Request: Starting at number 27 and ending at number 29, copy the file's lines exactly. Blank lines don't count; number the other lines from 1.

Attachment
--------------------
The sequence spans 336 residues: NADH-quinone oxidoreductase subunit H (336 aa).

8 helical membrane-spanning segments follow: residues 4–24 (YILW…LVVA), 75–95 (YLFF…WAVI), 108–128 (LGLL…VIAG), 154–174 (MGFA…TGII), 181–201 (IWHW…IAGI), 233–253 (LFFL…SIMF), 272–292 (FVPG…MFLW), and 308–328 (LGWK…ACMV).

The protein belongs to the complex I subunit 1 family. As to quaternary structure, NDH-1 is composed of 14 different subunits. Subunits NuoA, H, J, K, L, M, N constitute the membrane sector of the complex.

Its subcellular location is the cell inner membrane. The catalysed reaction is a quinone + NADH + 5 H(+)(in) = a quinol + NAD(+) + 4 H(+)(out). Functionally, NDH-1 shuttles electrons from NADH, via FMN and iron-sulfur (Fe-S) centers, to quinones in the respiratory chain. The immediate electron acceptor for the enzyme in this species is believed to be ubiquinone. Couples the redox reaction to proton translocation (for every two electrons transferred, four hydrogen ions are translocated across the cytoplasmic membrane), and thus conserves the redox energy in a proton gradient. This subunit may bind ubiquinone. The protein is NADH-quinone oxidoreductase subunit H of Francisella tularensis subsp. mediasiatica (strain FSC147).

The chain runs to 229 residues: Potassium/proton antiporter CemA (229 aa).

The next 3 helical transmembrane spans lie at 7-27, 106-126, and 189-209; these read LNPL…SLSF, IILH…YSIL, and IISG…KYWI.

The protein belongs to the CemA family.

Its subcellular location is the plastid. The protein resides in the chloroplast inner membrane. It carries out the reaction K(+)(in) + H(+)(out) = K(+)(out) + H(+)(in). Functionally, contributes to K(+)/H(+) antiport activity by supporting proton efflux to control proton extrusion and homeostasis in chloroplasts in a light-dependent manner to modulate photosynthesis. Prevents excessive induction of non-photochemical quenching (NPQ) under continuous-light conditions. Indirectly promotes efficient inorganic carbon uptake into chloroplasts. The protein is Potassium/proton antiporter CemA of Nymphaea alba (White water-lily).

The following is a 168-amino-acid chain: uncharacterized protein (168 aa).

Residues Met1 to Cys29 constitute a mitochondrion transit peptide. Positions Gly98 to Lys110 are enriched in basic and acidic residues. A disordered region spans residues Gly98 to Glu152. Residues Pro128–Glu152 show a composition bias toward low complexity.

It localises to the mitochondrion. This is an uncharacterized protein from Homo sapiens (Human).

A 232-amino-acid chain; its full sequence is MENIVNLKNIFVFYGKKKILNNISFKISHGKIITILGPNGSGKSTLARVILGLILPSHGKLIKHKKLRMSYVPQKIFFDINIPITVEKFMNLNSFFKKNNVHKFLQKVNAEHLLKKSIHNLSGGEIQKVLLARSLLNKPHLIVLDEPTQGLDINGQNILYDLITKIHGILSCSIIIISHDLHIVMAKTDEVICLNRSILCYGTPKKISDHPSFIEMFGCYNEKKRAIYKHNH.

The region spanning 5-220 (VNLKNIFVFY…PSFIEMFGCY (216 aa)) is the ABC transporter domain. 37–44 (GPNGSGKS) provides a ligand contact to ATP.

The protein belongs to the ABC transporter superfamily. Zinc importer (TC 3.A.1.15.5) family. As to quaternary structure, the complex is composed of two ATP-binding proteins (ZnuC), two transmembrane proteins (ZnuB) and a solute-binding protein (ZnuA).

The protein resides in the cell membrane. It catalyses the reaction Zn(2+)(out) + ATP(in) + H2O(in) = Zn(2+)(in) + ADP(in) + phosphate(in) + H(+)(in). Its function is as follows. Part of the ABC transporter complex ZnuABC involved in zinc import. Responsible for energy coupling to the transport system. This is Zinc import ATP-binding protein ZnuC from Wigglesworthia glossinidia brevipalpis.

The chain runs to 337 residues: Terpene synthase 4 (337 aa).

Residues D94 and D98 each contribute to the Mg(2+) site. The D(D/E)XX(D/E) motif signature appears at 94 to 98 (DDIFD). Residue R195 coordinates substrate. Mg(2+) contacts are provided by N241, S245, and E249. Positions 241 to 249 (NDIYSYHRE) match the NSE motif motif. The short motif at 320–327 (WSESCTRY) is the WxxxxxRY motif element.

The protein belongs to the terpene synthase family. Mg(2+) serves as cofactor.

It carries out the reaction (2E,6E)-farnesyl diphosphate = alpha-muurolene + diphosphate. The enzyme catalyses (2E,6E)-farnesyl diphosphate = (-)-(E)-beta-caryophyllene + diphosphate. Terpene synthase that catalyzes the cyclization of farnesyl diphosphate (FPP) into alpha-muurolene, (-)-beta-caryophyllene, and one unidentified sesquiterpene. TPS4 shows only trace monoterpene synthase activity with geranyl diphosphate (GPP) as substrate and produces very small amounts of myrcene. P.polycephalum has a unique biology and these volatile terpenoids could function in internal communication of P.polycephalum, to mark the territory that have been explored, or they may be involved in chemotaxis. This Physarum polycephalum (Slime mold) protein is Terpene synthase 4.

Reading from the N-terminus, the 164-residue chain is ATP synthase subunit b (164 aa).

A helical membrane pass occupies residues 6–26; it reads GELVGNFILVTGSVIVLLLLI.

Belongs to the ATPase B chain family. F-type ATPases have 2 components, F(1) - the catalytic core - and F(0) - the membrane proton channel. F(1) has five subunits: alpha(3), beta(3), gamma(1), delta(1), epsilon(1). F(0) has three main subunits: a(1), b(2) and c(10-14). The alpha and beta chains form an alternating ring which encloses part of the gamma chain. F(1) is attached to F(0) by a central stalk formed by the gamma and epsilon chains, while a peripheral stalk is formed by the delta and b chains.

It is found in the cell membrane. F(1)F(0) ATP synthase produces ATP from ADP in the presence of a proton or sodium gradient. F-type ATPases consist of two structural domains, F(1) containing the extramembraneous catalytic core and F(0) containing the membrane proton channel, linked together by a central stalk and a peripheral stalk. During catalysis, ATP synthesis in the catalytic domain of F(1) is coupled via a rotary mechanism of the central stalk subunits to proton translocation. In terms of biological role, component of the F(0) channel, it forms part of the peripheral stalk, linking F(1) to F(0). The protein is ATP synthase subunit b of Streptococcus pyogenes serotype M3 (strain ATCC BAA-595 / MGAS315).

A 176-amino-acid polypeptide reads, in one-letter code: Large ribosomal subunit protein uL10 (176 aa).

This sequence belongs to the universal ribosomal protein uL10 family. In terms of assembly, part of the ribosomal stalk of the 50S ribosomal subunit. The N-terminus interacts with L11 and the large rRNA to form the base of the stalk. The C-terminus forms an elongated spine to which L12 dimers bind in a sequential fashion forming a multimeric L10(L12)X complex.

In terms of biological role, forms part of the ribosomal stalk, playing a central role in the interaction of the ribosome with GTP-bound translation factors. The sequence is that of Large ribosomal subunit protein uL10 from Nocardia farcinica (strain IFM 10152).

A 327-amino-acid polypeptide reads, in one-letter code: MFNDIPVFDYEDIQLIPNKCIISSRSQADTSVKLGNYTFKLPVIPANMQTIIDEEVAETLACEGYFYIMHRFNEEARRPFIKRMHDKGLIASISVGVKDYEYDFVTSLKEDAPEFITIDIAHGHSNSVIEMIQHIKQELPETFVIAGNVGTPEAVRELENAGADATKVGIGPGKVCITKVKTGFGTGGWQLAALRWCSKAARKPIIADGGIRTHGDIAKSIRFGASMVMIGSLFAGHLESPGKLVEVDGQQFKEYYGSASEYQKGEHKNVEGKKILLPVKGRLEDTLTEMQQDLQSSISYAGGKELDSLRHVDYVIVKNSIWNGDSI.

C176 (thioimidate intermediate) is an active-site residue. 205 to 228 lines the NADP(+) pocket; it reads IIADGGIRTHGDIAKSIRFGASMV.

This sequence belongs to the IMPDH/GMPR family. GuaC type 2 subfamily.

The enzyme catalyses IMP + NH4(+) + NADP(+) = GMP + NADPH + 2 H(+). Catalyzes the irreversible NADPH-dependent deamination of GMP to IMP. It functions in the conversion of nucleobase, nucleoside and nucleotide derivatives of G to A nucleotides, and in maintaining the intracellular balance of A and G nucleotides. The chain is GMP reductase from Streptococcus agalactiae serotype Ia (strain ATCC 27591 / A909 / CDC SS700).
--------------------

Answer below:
A 327-amino-acid polypeptide reads, in one-letter code: MFNDIPVFDYEDIQLIPNKCIISSRSQADTSVKLGNYTFKLPVIPANMQTIIDEEVAETLACEGYFYIMHRFNEEARRPFIKRMHDKGLIASISVGVKDYEYDFVTSLKEDAPEFITIDIAHGHSNSVIEMIQHIKQELPETFVIAGNVGTPEAVRELENAGADATKVGIGPGKVCITKVKTGFGTGGWQLAALRWCSKAARKPIIADGGIRTHGDIAKSIRFGASMVMIGSLFAGHLESPGKLVEVDGQQFKEYYGSASEYQKGEHKNVEGKKILLPVKGRLEDTLTEMQQDLQSSISYAGGKELDSLRHVDYVIVKNSIWNGDSI.

C176 (thioimidate intermediate) is an active-site residue. 205 to 228 lines the NADP(+) pocket; it reads IIADGGIRTHGDIAKSIRFGASMV.

This sequence belongs to the IMPDH/GMPR family. GuaC type 2 subfamily.